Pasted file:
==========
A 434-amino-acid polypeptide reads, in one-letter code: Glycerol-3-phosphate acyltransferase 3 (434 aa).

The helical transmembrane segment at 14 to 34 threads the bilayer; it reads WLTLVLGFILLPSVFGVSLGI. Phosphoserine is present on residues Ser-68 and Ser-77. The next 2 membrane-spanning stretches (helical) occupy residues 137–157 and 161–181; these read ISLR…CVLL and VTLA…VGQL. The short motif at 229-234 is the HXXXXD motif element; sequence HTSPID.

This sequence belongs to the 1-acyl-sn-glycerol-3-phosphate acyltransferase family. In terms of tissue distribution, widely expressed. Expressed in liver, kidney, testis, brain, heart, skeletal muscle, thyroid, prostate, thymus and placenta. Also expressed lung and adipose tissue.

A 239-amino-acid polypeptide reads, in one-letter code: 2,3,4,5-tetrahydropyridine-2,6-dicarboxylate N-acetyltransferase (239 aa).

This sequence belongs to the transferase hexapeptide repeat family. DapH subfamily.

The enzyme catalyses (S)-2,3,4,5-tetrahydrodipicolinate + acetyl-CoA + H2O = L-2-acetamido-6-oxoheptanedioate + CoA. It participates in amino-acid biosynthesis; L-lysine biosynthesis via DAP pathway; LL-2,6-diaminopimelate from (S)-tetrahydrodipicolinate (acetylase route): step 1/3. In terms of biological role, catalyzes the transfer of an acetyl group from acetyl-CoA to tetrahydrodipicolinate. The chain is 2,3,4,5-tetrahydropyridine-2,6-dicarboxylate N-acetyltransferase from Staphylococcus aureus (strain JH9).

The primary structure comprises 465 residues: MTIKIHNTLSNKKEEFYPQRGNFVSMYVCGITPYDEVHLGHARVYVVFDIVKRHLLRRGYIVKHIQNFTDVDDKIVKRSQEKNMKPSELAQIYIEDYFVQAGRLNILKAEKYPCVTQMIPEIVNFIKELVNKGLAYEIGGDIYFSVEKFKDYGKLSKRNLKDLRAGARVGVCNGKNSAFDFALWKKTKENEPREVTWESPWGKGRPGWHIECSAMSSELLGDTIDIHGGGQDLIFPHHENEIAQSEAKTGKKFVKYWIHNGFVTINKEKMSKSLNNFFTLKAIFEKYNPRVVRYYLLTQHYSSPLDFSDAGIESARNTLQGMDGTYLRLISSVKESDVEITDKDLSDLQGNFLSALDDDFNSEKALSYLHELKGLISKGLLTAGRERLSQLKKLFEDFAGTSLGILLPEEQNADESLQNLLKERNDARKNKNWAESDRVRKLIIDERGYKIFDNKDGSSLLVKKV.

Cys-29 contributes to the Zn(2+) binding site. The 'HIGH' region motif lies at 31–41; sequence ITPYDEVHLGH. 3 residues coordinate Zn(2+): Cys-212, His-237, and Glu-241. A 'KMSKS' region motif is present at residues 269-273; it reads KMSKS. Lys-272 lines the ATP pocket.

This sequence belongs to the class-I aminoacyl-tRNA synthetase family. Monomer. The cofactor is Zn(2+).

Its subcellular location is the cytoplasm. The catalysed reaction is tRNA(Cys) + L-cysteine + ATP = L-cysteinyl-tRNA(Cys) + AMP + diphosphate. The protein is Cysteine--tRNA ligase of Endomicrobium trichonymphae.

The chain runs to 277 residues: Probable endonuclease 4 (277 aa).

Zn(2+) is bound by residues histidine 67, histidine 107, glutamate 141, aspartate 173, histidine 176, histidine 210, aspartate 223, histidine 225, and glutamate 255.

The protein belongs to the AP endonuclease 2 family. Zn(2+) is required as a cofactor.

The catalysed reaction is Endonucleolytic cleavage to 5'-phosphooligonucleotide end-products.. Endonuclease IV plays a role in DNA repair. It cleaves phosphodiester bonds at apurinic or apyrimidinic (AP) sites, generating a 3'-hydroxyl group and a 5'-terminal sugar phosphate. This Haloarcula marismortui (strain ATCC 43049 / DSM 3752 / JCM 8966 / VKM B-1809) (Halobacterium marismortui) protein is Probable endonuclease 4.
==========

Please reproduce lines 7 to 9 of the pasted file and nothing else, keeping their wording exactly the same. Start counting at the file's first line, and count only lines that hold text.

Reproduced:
The primary structure comprises 465 residues: MTIKIHNTLSNKKEEFYPQRGNFVSMYVCGITPYDEVHLGHARVYVVFDIVKRHLLRRGYIVKHIQNFTDVDDKIVKRSQEKNMKPSELAQIYIEDYFVQAGRLNILKAEKYPCVTQMIPEIVNFIKELVNKGLAYEIGGDIYFSVEKFKDYGKLSKRNLKDLRAGARVGVCNGKNSAFDFALWKKTKENEPREVTWESPWGKGRPGWHIECSAMSSELLGDTIDIHGGGQDLIFPHHENEIAQSEAKTGKKFVKYWIHNGFVTINKEKMSKSLNNFFTLKAIFEKYNPRVVRYYLLTQHYSSPLDFSDAGIESARNTLQGMDGTYLRLISSVKESDVEITDKDLSDLQGNFLSALDDDFNSEKALSYLHELKGLISKGLLTAGRERLSQLKKLFEDFAGTSLGILLPEEQNADESLQNLLKERNDARKNKNWAESDRVRKLIIDERGYKIFDNKDGSSLLVKKV.

Cys-29 contributes to the Zn(2+) binding site. The 'HIGH' region motif lies at 31–41; sequence ITPYDEVHLGH. 3 residues coordinate Zn(2+): Cys-212, His-237, and Glu-241. A 'KMSKS' region motif is present at residues 269-273; it reads KMSKS. Lys-272 lines the ATP pocket.

This sequence belongs to the class-I aminoacyl-tRNA synthetase family. Monomer. The cofactor is Zn(2+).